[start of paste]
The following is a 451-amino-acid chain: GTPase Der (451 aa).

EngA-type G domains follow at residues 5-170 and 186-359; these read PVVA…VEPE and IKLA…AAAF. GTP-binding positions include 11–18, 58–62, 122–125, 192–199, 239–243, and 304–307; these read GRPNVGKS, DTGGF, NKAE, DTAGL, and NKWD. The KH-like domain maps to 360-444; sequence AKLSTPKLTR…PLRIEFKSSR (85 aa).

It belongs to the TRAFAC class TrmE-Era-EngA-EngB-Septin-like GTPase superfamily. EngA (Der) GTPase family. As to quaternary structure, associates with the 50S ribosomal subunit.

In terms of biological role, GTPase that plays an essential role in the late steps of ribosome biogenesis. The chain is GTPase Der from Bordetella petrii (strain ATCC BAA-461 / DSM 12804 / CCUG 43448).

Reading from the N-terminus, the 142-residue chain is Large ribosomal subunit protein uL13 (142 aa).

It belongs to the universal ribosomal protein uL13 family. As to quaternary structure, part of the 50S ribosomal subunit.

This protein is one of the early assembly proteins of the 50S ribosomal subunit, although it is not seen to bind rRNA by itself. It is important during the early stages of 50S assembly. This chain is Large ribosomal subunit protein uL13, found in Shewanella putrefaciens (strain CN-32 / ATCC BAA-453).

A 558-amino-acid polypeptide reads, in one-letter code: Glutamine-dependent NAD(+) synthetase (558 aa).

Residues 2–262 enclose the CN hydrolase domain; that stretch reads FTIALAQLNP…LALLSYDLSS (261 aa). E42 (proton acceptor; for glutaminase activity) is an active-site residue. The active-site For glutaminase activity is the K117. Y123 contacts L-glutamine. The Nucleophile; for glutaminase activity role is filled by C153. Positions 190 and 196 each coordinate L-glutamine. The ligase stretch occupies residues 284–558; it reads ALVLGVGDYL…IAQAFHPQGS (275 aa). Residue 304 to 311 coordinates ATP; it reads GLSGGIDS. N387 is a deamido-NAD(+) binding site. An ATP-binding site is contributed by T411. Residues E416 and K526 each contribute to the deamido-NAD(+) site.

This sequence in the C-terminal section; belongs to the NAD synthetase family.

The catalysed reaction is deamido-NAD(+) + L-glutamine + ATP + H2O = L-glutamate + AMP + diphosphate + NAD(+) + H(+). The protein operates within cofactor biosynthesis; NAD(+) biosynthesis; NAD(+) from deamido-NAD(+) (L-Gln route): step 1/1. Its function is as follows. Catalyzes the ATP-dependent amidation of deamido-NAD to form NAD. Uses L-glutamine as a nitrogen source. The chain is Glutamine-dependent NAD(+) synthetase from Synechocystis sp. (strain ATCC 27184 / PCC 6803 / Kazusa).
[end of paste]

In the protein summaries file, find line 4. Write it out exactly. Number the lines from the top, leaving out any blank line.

In terms of biological role, GTPase that plays an essential role in the late steps of ribosome biogenesis. The chain is GTPase Der from Bordetella petrii (strain ATCC BAA-461 / DSM 12804 / CCUG 43448).